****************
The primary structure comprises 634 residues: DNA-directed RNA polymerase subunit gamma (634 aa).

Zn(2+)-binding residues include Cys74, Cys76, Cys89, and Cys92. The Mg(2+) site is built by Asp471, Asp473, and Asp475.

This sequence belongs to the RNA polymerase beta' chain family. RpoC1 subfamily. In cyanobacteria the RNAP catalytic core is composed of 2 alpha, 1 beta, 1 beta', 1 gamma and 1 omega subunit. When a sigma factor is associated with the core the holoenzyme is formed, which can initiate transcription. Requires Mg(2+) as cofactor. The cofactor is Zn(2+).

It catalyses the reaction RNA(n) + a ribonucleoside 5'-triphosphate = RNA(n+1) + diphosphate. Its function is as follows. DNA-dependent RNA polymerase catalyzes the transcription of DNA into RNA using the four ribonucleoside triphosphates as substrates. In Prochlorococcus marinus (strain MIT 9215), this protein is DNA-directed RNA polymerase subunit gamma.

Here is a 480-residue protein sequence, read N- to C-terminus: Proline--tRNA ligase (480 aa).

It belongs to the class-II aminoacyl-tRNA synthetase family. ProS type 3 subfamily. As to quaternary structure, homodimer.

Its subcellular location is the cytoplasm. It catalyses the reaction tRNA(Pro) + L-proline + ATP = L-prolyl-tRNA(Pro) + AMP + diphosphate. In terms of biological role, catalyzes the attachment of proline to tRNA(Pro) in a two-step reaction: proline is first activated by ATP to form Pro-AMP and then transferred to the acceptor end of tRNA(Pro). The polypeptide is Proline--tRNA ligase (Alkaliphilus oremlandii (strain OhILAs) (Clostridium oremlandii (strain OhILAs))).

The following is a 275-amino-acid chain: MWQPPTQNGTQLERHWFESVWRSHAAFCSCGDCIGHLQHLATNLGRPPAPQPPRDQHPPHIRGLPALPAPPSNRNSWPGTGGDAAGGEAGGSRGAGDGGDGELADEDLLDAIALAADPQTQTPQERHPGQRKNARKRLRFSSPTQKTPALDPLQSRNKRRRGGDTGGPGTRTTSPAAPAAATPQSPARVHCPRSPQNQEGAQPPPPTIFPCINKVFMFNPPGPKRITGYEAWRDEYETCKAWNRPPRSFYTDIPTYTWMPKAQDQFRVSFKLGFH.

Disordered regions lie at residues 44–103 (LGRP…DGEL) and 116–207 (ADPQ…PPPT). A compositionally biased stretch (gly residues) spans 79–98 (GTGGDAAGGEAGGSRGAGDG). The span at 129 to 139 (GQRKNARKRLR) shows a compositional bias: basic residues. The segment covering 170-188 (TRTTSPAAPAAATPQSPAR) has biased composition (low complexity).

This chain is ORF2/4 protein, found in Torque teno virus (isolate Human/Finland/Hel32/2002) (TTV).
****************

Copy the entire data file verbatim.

The primary structure comprises 634 residues: DNA-directed RNA polymerase subunit gamma (634 aa).

Zn(2+)-binding residues include Cys74, Cys76, Cys89, and Cys92. The Mg(2+) site is built by Asp471, Asp473, and Asp475.

This sequence belongs to the RNA polymerase beta' chain family. RpoC1 subfamily. In cyanobacteria the RNAP catalytic core is composed of 2 alpha, 1 beta, 1 beta', 1 gamma and 1 omega subunit. When a sigma factor is associated with the core the holoenzyme is formed, which can initiate transcription. Requires Mg(2+) as cofactor. The cofactor is Zn(2+).

It catalyses the reaction RNA(n) + a ribonucleoside 5'-triphosphate = RNA(n+1) + diphosphate. Its function is as follows. DNA-dependent RNA polymerase catalyzes the transcription of DNA into RNA using the four ribonucleoside triphosphates as substrates. In Prochlorococcus marinus (strain MIT 9215), this protein is DNA-directed RNA polymerase subunit gamma.

Here is a 480-residue protein sequence, read N- to C-terminus: Proline--tRNA ligase (480 aa).

It belongs to the class-II aminoacyl-tRNA synthetase family. ProS type 3 subfamily. As to quaternary structure, homodimer.

Its subcellular location is the cytoplasm. It catalyses the reaction tRNA(Pro) + L-proline + ATP = L-prolyl-tRNA(Pro) + AMP + diphosphate. In terms of biological role, catalyzes the attachment of proline to tRNA(Pro) in a two-step reaction: proline is first activated by ATP to form Pro-AMP and then transferred to the acceptor end of tRNA(Pro). The polypeptide is Proline--tRNA ligase (Alkaliphilus oremlandii (strain OhILAs) (Clostridium oremlandii (strain OhILAs))).

The following is a 275-amino-acid chain: MWQPPTQNGTQLERHWFESVWRSHAAFCSCGDCIGHLQHLATNLGRPPAPQPPRDQHPPHIRGLPALPAPPSNRNSWPGTGGDAAGGEAGGSRGAGDGGDGELADEDLLDAIALAADPQTQTPQERHPGQRKNARKRLRFSSPTQKTPALDPLQSRNKRRRGGDTGGPGTRTTSPAAPAAATPQSPARVHCPRSPQNQEGAQPPPPTIFPCINKVFMFNPPGPKRITGYEAWRDEYETCKAWNRPPRSFYTDIPTYTWMPKAQDQFRVSFKLGFH.

Disordered regions lie at residues 44–103 (LGRP…DGEL) and 116–207 (ADPQ…PPPT). A compositionally biased stretch (gly residues) spans 79–98 (GTGGDAAGGEAGGSRGAGDG). The span at 129 to 139 (GQRKNARKRLR) shows a compositional bias: basic residues. The segment covering 170-188 (TRTTSPAAPAAATPQSPAR) has biased composition (low complexity).

This chain is ORF2/4 protein, found in Torque teno virus (isolate Human/Finland/Hel32/2002) (TTV).